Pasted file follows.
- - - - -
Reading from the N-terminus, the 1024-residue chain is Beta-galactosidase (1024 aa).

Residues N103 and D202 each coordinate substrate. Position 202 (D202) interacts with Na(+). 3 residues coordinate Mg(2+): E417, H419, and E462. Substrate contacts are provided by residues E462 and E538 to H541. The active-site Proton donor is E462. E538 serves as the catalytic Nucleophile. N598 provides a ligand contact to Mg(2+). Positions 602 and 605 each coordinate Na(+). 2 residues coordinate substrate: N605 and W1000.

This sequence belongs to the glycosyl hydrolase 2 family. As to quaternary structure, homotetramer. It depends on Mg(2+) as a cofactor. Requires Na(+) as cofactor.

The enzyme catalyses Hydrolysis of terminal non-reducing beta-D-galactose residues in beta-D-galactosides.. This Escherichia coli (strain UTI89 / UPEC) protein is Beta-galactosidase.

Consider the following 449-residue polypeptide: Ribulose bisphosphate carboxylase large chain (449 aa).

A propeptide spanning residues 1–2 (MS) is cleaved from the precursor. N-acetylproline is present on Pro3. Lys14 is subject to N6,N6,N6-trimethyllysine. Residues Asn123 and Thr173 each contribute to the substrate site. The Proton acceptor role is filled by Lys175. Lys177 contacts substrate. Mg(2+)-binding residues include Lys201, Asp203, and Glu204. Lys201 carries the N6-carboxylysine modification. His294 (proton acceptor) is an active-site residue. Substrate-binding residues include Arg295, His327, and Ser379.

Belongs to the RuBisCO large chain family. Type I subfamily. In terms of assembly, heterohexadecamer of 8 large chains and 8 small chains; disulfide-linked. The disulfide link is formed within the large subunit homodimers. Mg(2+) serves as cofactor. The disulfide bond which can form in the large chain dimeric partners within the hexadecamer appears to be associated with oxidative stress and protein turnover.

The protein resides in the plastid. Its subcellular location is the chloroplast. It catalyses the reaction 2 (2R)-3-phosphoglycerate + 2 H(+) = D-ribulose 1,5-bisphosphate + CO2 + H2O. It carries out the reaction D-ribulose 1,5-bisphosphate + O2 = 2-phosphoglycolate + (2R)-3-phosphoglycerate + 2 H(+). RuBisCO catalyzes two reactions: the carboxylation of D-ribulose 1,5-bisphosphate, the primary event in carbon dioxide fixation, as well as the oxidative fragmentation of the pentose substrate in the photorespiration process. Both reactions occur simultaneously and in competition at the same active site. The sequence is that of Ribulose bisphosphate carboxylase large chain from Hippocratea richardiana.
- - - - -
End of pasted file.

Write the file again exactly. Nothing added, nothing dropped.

Reading from the N-terminus, the 1024-residue chain is Beta-galactosidase (1024 aa).

Residues N103 and D202 each coordinate substrate. Position 202 (D202) interacts with Na(+). 3 residues coordinate Mg(2+): E417, H419, and E462. Substrate contacts are provided by residues E462 and E538 to H541. The active-site Proton donor is E462. E538 serves as the catalytic Nucleophile. N598 provides a ligand contact to Mg(2+). Positions 602 and 605 each coordinate Na(+). 2 residues coordinate substrate: N605 and W1000.

This sequence belongs to the glycosyl hydrolase 2 family. As to quaternary structure, homotetramer. It depends on Mg(2+) as a cofactor. Requires Na(+) as cofactor.

The enzyme catalyses Hydrolysis of terminal non-reducing beta-D-galactose residues in beta-D-galactosides.. This Escherichia coli (strain UTI89 / UPEC) protein is Beta-galactosidase.

Consider the following 449-residue polypeptide: Ribulose bisphosphate carboxylase large chain (449 aa).

A propeptide spanning residues 1–2 (MS) is cleaved from the precursor. N-acetylproline is present on Pro3. Lys14 is subject to N6,N6,N6-trimethyllysine. Residues Asn123 and Thr173 each contribute to the substrate site. The Proton acceptor role is filled by Lys175. Lys177 contacts substrate. Mg(2+)-binding residues include Lys201, Asp203, and Glu204. Lys201 carries the N6-carboxylysine modification. His294 (proton acceptor) is an active-site residue. Substrate-binding residues include Arg295, His327, and Ser379.

Belongs to the RuBisCO large chain family. Type I subfamily. In terms of assembly, heterohexadecamer of 8 large chains and 8 small chains; disulfide-linked. The disulfide link is formed within the large subunit homodimers. Mg(2+) serves as cofactor. The disulfide bond which can form in the large chain dimeric partners within the hexadecamer appears to be associated with oxidative stress and protein turnover.

The protein resides in the plastid. Its subcellular location is the chloroplast. It catalyses the reaction 2 (2R)-3-phosphoglycerate + 2 H(+) = D-ribulose 1,5-bisphosphate + CO2 + H2O. It carries out the reaction D-ribulose 1,5-bisphosphate + O2 = 2-phosphoglycolate + (2R)-3-phosphoglycerate + 2 H(+). RuBisCO catalyzes two reactions: the carboxylation of D-ribulose 1,5-bisphosphate, the primary event in carbon dioxide fixation, as well as the oxidative fragmentation of the pentose substrate in the photorespiration process. Both reactions occur simultaneously and in competition at the same active site. The sequence is that of Ribulose bisphosphate carboxylase large chain from Hippocratea richardiana.